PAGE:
So today Tom, we are heading to Afghanistan and the year 1978. Greek-Soviet archeologist Viktor Sarianidi is digging around in Jowzjan, right in the northern tip of the country on the border with Turkmenistan. Now this guy lived and breathed the bronze age and discovered some of the greatest treasures in central Asia – including the oldest known temple for the religion that would become Zoroastrianism, pre-dating Zoroaster himself by over 1000 years. He discovered whole cities and civilisations dating back to the 25th century BC along the Oxus river in central Asia.

Anyway, in 1978 he was digging at a site called Tillya Tepe or golden hill in Afghanistan and came across six undisturbed tombs. And in those tombs was a treasure like no other. Over 20,000 gold and silver coins, jewellery, crowns and trinkets dating back to around the first century BC to the first century AD.

And it is a fantastic collection. The craftsmanship is unbelievable, I'll try and put up some photos. But just astonishing beauty if a little gaudy for my tastes. The burials are believed to be of a Scythian or Parthian royal family, two empires that were contemporaneous with the Romans, but the treasure comes from everywhere. There's depictions of Greek Gods and coins from as far away as Gaul showing the Roman emperor tiberius, and references to cities thousands of kilometres away on the bosphorous sea. There's ivory from india, Chinese bronzes... It really is a cultural mish mash. Interestingly, some of the coins are local forgeries of other coins, re-done in gold.

Anyway, that's kind of the least interesting part. It's what happens next that's surprising. Just a year after its discovery, in 1979, the Soviet-Afghan war began, and would last almost the next 10 years. And if there's one thing we know about wars, it's that they are very bad news if you happen to be a treasure made of gold. The horde was originally stored in the Afghan national museum, but that was repeatedly looted, and after one such attack, the treausres went missing. A huge hunt was launched to try and get them back, but nothing was ever found, despite the efforts of international treausre hunters scouring the black market, and the few archaeologists who were able to get into Taliban-controlled Afghanistan in the 1990s. Fortunately the burial site itself I believe never fell into Taliban hands where it almost certainly would have been destroyed – it was under the control of the northern alliance who were a bit more lenient with pre-islamic artwork.

So what had happened to it? Where's the last place you would expect to find a national treasure, Tom?

In 2003, when a vault was discovered... In Kabul's central bank. Just a couple of miles from the museum. Yes, the Government had pretended to loot it, and just hidden it instead and then completely forgotten about it in the confusion. It turns out that in 1989, the last communist president of Afghanistan, Mohammad Najibullah, had ordered the hoard hidden to keep it out of the hands of advancing warlords and the Taliban.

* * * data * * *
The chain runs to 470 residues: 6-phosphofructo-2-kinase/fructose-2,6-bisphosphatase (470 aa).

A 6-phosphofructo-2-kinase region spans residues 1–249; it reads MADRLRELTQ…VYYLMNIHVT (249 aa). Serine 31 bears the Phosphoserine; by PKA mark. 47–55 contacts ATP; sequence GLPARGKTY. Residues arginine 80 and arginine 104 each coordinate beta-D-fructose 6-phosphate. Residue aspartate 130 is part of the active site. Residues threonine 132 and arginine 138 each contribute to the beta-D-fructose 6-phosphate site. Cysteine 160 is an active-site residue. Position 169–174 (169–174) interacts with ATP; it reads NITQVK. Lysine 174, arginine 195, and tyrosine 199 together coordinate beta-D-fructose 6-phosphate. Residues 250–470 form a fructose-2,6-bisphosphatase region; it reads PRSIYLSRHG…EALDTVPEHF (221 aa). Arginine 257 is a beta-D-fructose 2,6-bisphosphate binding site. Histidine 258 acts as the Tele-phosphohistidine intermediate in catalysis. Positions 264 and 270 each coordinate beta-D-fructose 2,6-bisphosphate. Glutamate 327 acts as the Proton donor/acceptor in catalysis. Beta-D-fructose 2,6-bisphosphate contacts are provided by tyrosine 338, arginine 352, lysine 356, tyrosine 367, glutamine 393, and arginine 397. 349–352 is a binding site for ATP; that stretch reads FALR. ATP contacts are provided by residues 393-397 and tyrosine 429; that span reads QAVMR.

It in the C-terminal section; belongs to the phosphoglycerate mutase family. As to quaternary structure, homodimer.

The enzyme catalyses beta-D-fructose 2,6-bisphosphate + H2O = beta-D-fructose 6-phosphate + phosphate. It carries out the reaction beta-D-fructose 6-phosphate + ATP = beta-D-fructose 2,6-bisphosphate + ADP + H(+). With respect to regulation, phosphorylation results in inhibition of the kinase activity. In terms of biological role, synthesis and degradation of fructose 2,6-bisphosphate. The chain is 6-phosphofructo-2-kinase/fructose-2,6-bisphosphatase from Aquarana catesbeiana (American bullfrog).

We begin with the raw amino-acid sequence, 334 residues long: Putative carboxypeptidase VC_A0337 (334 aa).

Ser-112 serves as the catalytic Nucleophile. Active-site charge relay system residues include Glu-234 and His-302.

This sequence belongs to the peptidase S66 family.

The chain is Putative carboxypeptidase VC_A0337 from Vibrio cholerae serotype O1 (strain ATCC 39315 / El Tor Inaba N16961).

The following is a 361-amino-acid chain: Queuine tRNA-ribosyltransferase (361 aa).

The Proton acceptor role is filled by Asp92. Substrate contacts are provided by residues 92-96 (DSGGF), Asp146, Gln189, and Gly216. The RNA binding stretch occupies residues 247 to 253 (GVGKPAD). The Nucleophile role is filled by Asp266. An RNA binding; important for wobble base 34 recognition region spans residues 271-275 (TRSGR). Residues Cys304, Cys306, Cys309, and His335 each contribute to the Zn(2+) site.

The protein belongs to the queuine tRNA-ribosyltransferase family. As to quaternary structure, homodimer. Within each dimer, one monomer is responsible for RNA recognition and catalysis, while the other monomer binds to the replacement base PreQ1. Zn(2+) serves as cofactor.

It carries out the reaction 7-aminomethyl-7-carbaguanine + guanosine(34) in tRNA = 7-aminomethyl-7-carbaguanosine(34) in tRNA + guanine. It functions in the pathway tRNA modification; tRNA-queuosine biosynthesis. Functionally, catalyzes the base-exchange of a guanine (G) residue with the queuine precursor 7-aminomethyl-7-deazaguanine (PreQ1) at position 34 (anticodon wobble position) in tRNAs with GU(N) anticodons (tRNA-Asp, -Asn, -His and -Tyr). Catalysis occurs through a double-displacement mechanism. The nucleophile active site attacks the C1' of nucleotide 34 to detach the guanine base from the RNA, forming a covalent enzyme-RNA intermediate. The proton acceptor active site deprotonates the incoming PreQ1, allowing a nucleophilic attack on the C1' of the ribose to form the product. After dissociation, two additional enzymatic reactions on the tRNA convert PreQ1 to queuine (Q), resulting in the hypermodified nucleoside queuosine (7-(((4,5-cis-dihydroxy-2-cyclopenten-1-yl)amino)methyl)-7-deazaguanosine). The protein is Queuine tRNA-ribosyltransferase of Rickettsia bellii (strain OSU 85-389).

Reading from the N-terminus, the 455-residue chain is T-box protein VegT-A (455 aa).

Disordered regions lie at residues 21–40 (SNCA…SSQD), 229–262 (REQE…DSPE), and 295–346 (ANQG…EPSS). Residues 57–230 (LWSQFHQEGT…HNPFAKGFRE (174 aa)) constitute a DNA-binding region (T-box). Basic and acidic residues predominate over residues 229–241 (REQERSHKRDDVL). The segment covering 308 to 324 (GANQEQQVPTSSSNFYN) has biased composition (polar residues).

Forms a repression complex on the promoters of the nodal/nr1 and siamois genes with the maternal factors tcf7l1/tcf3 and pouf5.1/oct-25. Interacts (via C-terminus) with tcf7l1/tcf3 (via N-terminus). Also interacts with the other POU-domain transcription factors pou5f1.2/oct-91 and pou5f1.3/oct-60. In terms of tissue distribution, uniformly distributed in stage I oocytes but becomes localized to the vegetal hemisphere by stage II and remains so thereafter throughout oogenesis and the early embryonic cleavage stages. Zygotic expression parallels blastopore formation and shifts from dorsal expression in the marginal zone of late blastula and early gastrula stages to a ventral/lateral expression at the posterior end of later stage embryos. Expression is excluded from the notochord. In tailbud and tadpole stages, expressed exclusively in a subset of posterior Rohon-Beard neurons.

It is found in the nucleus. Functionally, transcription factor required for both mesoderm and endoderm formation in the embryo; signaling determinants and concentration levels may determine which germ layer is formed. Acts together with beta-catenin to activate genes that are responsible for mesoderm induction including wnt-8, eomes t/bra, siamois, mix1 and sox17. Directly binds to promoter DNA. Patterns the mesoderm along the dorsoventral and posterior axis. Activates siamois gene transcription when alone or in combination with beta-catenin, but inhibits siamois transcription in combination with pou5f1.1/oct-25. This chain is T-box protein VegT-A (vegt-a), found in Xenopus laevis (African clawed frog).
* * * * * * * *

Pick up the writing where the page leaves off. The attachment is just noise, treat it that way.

And it was just in time as well; He himself came to a very sticky end after getting trapped in Kabul and seeking asylum at an Indian Government compound, where he lived for a couple of years before being killed in a Taliban raid in 1996.

Now, he'd had a cunning idea to keep the gold safe. Only a handful of people knew of its existence. And of those, five were given different keys to the vault. And they didn't know who the others were, with no official records being kept. Great idea for keeping something safe, not such a good idea when you want to re-open the safe.

New Afghan president Hamid Karzai wanted to celebrate the overthrow of the Taliban by re-opening the vault and showing off the treasure, which would have been a major PR coup – but they literally couldn't open the vault. It was an impregnable wall and there was no way to find the key-holders. A national campaign was launched to track down the five men, known as the tawadars, and unite them like the power rangers to get the safe open. In the meantime, Karzai launched a high-court battle to literally blow the safe doors, possibly destroying the hoard in the process.

Slowly, one by one, the keyholders did come forward – they'd somehow all survived the Taliban but presumably had spent the last few years rooting around in their man-draw among all the other odd keys and phone chargers to try and find it again.

So eventually, shortly before the vault was due to be cracked, the five keyholders were united alongside the man who discovered them, Viktor Sarianidi. And the entire lot was, indeed, inside the safe. All 22,000 items.

An agreement was reached with the French to catalogue and store the finds – always risky letting a European country get their hands on your archaeological treasures cough elgin marbles. And the treasures were taken on a world tour whilst a new museum was built for them.